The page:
All Insights

A Glimpse of the High Atlas Mountains

byJingxin Wang
onFebruary 25, 2020

The trip to Nzalat Laadam was just like any other. If it weren’t for the ever-so-imposing red in the background, we could easily be driving to the grocery store in downtown Philadelphia, not on a volunteering mission through the High Atlas Mountain. The laughter in the car, the comfortable silence, the occasional friendly quarrels about what route to take… all of it screamed “familiar.” Well, except for the thumping heart in my chest – this was my first-ever field trip with High Atlas Foundation, and I had no idea what to expect.

We were going to conduct a workshop on sustainable development and our destination was an “integrated pedagogic complex,” a cumbersome phrase in French meaning the school covered everything from kindergarten to high school. As one stepped in, what seized one’s eyes immediately was the complex builders’ generosity with colors – the light red façade, the lilac inner walls, the cyan columns… It took some getting used to when one was accustomed to the imperial red of Marrakech.

“Look,” Léo, my fellow volunteer from France, said as he tapped me on my shoulder while I was still admiring the building’s architectural merits, “they put our names on the poster, too.” I looked at where he was pointing and saw that even Léo’s middle name was printed there. This turned out to be only the prelude to their unrelenting hospitality. The school principals as well as many senior teachers were all there to greet us, shaking our hands and muttering welcome in three languages. Then there was tea, another round of handshaking, and a photo shoot – the first of many.

The French teacher introduced us to an always-smiling middle-aged man with full beard. The whole time we were there he never took a rest, always carrying chairs and equipment around and making sure no one was neglected. The teacher told us this man poured his heart and soul into the school, that he had laid its every stone. Quite literally, for even the traffic sign was hand-made by him.

The sustainability workshop was conducted in the open air. Students of all ages – about 80 of them – attended, and everybody was standing. Our project manager, Imane, won the crowd immediately with her characteristic charm, as per usual. She used every chance to engage with the students, playing games and asking questions, and she kept walking around to make sure that she was addressing everybody. Having just entered the wonderful age of adolescence, some girls were clearly struggling with their newly-developed self-consciousness and got intimidated by the crowd. But every time they spoke, Imane would ask for their names, and dedicated to them a round of applause when they finished. Soon enough, everybody was participating. As the discussion was in Arabic, I didn’t understand much of it. But the laughter, the enthusiasm and the warmth transcended all linguistic barriers. It was a language understood by all.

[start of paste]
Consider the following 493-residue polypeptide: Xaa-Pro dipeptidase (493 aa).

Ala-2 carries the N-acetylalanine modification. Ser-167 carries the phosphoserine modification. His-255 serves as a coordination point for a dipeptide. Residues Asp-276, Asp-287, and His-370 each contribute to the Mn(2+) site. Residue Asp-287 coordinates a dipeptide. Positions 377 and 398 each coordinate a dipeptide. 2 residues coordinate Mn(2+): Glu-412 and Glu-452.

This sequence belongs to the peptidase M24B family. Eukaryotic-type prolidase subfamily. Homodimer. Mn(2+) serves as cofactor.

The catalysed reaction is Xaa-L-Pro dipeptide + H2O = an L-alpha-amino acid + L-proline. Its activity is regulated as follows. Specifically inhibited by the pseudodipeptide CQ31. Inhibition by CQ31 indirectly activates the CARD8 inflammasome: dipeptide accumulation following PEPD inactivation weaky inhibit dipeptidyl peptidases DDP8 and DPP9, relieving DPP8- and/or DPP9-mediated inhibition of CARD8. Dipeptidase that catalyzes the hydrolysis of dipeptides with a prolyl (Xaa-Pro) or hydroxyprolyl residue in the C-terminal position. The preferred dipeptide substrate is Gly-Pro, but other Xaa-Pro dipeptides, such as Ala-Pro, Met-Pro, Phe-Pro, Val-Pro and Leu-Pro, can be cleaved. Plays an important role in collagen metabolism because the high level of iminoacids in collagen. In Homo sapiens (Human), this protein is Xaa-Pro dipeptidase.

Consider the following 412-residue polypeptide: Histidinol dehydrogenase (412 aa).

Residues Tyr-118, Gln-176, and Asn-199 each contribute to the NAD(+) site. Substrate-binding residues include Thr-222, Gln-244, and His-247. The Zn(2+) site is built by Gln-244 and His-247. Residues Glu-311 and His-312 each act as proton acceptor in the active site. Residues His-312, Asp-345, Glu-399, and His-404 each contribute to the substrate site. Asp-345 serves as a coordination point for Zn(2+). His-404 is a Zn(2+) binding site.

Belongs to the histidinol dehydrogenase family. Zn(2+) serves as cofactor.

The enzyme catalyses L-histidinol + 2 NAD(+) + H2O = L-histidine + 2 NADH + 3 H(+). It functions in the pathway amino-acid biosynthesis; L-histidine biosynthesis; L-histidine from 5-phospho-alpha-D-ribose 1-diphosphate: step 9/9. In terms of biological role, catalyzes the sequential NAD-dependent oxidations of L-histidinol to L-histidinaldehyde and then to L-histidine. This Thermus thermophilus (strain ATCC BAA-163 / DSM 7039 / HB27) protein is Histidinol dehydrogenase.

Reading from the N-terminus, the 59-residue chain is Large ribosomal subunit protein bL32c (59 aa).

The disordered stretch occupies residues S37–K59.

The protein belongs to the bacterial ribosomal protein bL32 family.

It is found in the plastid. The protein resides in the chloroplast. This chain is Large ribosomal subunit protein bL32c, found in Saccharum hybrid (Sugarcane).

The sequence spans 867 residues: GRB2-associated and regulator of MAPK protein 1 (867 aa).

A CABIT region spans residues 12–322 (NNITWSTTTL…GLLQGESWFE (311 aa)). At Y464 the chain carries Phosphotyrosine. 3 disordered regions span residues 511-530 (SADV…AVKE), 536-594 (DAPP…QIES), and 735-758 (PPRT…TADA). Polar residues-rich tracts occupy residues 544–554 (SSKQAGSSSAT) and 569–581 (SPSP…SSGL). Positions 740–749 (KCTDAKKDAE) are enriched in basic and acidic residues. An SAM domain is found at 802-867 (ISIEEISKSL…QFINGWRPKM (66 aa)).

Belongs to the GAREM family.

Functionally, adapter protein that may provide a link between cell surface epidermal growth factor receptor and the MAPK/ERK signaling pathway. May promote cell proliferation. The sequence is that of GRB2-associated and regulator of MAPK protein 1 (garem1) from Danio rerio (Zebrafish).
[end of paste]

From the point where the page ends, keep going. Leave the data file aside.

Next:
After the discussion, we started to plant trees. The holes were already dug out and were carefully aligned at even intervals. I was in charge of 10-15 girls, who, after a quick exchange in Arabic, promptly decided to name the tree Jingxin. Sure, as kids, we seldom dream about having a tree named after us 10,000 miles from home, but the moment when the girls pointed to the fragile sapling and shouted my name (not the correct pronunciation, but who cares?) felt more like a dream-come-true than any other. Later, a girl showed me a collection of her artworks. They were all abstract splash-inks, and they came in the wildest combination of colors. You never know underneath the monotonous red of the High Atlas mountain there lies the surging black, the blossoming orange, the pouring blue and the burning yellow, all of it stirring and igniting a young girl’s heart.

At Nzalat Laadam, I was impressed by many things: the astonishing organizational efficiency, the compassion and mutual respect, the dedication to service, and of course, the splendid colors of the High Atlas Mountain. Trust me, there’s more to it than meets the eye.

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